‘Australian Bee Gees’ stars mastered more than music
BY HEDY WEISS Theater Criticfirstname.lastname@example.org July 8, 2013 7:40PM
BEE GEES SHOW’
When: Tuesday to Aug. 4
Where: Broadway Playhouse, 175 E. Chestnut
Info: (800) 775-2000; www.BroadwayInChicago.com
Updated: August 10, 2013 6:04AM
Imitation or evocation? That, invariably, is the question facing any singer-musician-actor when it comes to performing in a tribute band or even when playing a pop icon in more theatricalized tributes such as “The Jersey Boys,” “Million Dollar Quartet” and “Buddy: The Buddy Holly Story.”
Just ask the three performers who star in “The Australian Bee Gees Show,” which will be spinning the disco ball and weaving the irresistibly harmonic ballads of the mega-selling British-born, Australian-bred trio of brothers, at the Broadway Playhouse this summer. Playing the music of a band that has sold more than 220 million records worldwide, and had their songs recorded by at least 2,500 artists, is the easy part. Finding just the right accent, mannerisms and interplay is trickier. Capturing some aspect of the actual look of the guys is an added bonus.
The Bee Gees show that opens here July 9 (by way of the producers of “RAIN — A Tribute to The Beatles”), is a revised and enhanced version of one that has played more than 2,000 performances in 40 countries over the past 17 years, and, since February 2011, has been in residence at the Excalibur Casino in Las Vegas.
The members of the Chicago cast — who have served as fill-ins and replacements for the Vegas production, and also toured — include California-bred Matt Boldoni as Barry Gibb (the only surviving brother), with his younger twin brothers played by Australian natives Paul Lines (as Robin) and Jack Leftley (as Maurice).
A largely chronological “retrospective,” complete with elaborate multimedia elements, the show homes in on four important moments in the band’s career, with all the appropriate costume evolution, too.
There is the 1968 concert at the Palace in Manchester, England, when the group cemented its global appeal after a decade as a hit band in Australia. There is the 1979 Spirits Having Flown tour that played to sold out arenas in 38 cities in the wake of the group’s monumentally successful soundtrack for the John Travolta film, “Saturday Night Fever.” There is the difficult period in the 1980s when their disco sound fell out of favor and they became “uncool,” but found a way of “staying alive” by penning hits for others, including Barbra Streisand, Dolly Parton, Kenny Rogers, Dionne Warwick and Diana Ross. And finally there is their 1999 concert in the newly-built Olympic Stadium in Sydney, Australia. Along the way there are performances of early hits (“Massachusetts,” “New York Mining Disaster 1941,” “To Love Somebody”), and later classics (“Stayin’ Alive,” “Night Fever,” “How Deep is Your Love” and “You Should Be Dancin’”).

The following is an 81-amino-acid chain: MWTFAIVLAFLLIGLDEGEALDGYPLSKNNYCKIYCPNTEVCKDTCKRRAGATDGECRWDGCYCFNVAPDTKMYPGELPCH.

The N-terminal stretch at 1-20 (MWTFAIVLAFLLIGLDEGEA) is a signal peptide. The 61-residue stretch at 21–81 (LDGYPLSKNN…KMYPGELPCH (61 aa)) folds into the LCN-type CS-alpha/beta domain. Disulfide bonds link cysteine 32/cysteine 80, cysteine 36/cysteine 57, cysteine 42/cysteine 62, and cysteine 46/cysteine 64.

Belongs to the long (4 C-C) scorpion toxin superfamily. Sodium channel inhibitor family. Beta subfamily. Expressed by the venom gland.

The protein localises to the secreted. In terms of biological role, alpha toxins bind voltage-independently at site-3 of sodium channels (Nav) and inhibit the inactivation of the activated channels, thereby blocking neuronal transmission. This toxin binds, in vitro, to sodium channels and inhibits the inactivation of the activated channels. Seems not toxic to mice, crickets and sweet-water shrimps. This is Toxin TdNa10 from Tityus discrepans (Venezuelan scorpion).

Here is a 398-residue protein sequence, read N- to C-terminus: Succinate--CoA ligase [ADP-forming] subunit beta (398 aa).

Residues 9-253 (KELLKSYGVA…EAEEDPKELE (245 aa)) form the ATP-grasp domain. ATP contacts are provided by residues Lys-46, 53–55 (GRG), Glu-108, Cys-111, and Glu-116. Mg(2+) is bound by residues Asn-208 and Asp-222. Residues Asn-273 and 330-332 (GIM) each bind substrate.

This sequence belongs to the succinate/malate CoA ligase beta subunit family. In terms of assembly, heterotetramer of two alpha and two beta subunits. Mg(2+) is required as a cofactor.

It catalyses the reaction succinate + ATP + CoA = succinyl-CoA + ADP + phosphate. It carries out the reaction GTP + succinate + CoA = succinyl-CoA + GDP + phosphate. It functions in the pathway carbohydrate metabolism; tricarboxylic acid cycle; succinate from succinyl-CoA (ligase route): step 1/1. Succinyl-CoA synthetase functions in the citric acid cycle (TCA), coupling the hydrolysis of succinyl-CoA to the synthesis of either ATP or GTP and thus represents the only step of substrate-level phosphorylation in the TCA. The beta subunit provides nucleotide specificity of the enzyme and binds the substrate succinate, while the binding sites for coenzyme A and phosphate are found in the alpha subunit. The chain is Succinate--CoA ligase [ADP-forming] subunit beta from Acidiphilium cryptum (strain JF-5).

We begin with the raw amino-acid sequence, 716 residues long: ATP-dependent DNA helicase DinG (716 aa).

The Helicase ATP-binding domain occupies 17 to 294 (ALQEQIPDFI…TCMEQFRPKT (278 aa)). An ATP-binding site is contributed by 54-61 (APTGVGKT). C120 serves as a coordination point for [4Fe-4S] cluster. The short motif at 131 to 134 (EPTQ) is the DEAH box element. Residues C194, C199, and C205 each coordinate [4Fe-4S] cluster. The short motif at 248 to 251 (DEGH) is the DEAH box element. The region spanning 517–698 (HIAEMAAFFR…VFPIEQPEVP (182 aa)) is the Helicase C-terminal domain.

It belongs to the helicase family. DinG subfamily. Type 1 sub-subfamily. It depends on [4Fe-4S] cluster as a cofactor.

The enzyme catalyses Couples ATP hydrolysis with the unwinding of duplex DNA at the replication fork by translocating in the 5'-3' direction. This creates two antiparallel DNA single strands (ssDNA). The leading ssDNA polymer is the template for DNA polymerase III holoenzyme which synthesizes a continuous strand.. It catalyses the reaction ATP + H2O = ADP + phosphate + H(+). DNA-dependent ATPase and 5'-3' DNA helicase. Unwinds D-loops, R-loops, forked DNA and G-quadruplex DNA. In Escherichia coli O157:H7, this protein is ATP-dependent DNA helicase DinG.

“We’re representing a family, as well as a monumentally influential band,” said Baldoni, a classically trained guitarist who has traveled with everyone from Frankie Valli & the Four Seasons to Il Divo, and was tapped for the Bee Gees show while working in Vegas. “And as the lone American in an Aussie show I’m in an interesting situation, as well as a constant state of study.”
As for capturing the proper sound, Baldoni noted: “The Gibb brothers spent their early childhood in England and then moved to Australia, so the accents are hard to pin down. On top of that, vowels can change when singers sing, especially with someone like Barry whose falsetto notes are so darn high. The Bee Gees’ sound is not easy to replicate.”
For Lines, a drummer who formed his own band while still in high school in Shepparton Victoria, Australia, one challenge in playing Robin is “that he was quirky on stage, especially in the early days. He was a bit of a character — very dry and sarcastic, and a lover of practical jokes — and the more I discover him, the more I just like the guy
“Robin also had the most pronounced British accent. The Beatles were a big influence on the group, of course, but also the Everly Brothers. And while many of the groups in the British invasion tended to write pop-oriented tunes designed to get you dancing, the Bee Gees went the other way, with some very melancholic tunes, and by the late 1960s their somewhat somber, emotional approach caught on. Then they caught hold of the Motown sound.”
Lines only met Jack Leftley, who plays his onstage “twin,” Maurice, when the two boarded a plane in late 2011.
“Jack is about 20 years younger than I am,” said Lines. “But we’re similar in height and mannerisms, and in our likes and dislikes and sense of humor, so it’s easy to create the illusion.”
Leftley, a multi-instrumentalist and producer who grew up studying at his father’s music school in Adelaide, South Australia, joined his first professional cover band at age 11, and spent his teens and young adult years in tribute acts about Elvis, Johnny Cash and others.
“I watched a lot of video to see how Maurice’s hands worked the keyboard,” said Leftley. “I wanted to see which foot he tapped and how he moved his eyes.”
“Somehow there is a certain physical resemblance all three of us manage to find. And when we get the sound right — the way the brothers’ very individual voices interlocked — it can be really chilling.”